There are, generally speaking, two types of josei titles: the down to earth ones and the Arlekin-like ones. Barairo My Honey is definitely the second type; I mean, the main love interest is the tall black-haired stern-face specimen who just so happens to have been born in wealth. Of course, we also have a rival who’s the laid-back boy next door. However, Ohmi Tomu, known for her Midnight Secretary and Spell of Desire, was in the mood of gifting us with an utterly cute and fresh romance. Let me tell you why this three-volume captured my affections. Continue reading
Otoyomegatari is an ongoing manga series by Kaoru Mori, the same artist who brought us Emma. It is published in English by Yen Press in a beautiful hardcover edition, translated as A Bride’s Story, and chronicles the life of Amira with her younger groom and her relationship with her tribe as well as the cultural observations of Dr. Smith, an English doctor, in the Central Turkic area in the late 19th century. Mori’s love for details is evident both in her luscious artwork and her well-researched historical tidbits thus winning in 2014 the 7th Annual Manga Taishō Award.
In the 7th volume (chapters 36-44), which is going to be published in English towards the end of 2015, we meet Anis, a beautiful slender woman, hidden away in a huge mansion by her rich beloved husband according to the customs of the region -probably Iran, judging from the clothes. To make her mistress feel less lonely, her servant suggests going to the bathhouse to befriend other women and this opens a whole new world for her. Shirin, a poor voluptuous woman, catches her eye and they connect quickly. What makes this arc special is that the focus is on a second type of marriage, equally established and esteemed; that between “sisters”: siqqah-yi khwahar khwandagi. Did you really think same-sex marriage was a 21st century invention? Let us take a look at same-sex desire, the customs and the sexual politics of Middle East depicted in A Bride’s Story. Continue reading
Heteronormativity isn’t just about the presumption that everyone is heterosexual. The expectation that boys woo girls feeds into your mind the expectation that relationships are necessary for fulfilment, and you are less than if you are not having particular kinds of sex with a particular, and a particular kind of, person at particular intervals. It’s about what Lauren Berlant calls the love plot, in which love is produced as a generic text enabling society to interpret your life as following certain conventions. It’s not about what you want, it’s about what you’re supposed to want. You’re not encouraged to think about what you want in relationships, if anything, so much as you are encouraged to fit a script. Heteronormativity messes things up for everyone, straight people included.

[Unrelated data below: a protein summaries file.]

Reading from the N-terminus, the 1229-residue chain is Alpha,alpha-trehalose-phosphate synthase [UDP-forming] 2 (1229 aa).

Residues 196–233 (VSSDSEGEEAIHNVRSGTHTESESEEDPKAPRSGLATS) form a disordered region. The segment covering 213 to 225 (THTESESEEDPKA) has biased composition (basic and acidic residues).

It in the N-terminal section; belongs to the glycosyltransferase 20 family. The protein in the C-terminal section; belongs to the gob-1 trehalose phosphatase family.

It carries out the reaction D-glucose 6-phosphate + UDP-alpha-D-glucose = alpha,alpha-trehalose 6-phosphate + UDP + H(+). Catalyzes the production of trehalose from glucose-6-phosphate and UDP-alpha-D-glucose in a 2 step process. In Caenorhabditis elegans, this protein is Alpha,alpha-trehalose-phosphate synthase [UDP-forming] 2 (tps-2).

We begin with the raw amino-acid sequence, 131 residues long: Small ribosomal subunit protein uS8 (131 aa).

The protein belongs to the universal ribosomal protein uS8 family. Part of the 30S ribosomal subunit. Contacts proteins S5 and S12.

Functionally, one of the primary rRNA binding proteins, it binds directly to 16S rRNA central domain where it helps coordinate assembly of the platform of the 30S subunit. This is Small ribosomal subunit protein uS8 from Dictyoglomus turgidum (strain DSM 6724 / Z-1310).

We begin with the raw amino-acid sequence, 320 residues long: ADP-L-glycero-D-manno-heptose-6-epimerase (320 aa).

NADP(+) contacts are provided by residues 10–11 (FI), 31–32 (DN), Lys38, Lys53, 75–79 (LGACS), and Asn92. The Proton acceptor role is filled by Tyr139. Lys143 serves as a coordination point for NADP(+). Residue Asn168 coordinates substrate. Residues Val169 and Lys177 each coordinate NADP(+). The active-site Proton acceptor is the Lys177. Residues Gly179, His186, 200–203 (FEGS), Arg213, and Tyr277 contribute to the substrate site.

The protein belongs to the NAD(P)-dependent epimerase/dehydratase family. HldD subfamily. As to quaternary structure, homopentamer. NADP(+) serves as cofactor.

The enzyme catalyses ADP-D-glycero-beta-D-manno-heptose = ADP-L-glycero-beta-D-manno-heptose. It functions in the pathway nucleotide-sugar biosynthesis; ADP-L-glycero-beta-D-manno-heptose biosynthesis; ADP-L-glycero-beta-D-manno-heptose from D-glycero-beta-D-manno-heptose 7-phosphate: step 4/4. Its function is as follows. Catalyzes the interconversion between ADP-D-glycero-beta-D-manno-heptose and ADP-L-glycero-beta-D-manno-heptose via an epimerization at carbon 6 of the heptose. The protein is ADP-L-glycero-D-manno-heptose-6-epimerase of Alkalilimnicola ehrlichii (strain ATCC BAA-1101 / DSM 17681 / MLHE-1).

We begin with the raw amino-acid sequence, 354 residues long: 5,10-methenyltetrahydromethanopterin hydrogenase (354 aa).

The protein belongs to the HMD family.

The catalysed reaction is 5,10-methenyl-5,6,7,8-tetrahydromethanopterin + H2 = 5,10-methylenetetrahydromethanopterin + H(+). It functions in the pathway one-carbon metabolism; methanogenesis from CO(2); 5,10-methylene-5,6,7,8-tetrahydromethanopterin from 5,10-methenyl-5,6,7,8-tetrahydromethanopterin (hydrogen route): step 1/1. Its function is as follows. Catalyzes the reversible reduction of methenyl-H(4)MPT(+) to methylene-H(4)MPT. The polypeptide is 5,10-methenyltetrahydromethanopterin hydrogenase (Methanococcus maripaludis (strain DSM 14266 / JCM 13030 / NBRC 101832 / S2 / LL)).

On the previous posts, we’ve talked about things like slut-shaming and sexual choices, cat calling, flirt and rape culture. In this last installment, I want to go back to ‘the basics’ and talk about all the small things we get wrong and lead to the downfall of a relationship. And in contrast to the other posts that were focused on heterosexuals, I’ll try including our queer friends here. Love and relationships aren’t solely for cis het people after all; it’s the dynamics that might be more or less problematic. Continue reading
I hate these blurred lines
I know you want it
But you’re a good girl
The way you grab me
Must wanna get nasty
~”Blurred Lines” by Robin Thicke
A lot of ruckus was generated this past month and continues to be stirred around this song, and not without reason. It actually says that men can interpret whatever gesture a woman makes as sign of horniness and agreeing to sexual advances, which is not only disrespectful but also dangerous for women. The song is climbing the charts and that’s worrisome. I am not going to give further attention to the singer or the song and its MV – I hope some lyrics are enough for you and please refrain from searching it on youtube and thus giving it more credit and views; but you can check the chilling comparison with rape survivors’ testimonies here. I want to step on it to talk about misconceptions in flirting, share some experiences and make certain things clear. Continue reading
It’s either overestimated or underestimated, isn’t it? The infamous first time. Why plural in the title? What is your guess?
In this post, I’ll share my experience, but I won’t refer to specific names as to protect my privacy and the privacy of my partner(s). I’m willing to talk about it because I find it important for young girls/women to protect and enjoy themselves while not feeling alone in their heart troubles. I can relay only my story, which concerns heterosexual sex, but I’ll mention briefly some basic sex ed stuff for same sex couples. Boys/Men are welcome to take a peek as to see sex from a different perspective and act accordingly towards their loved ones. Continue reading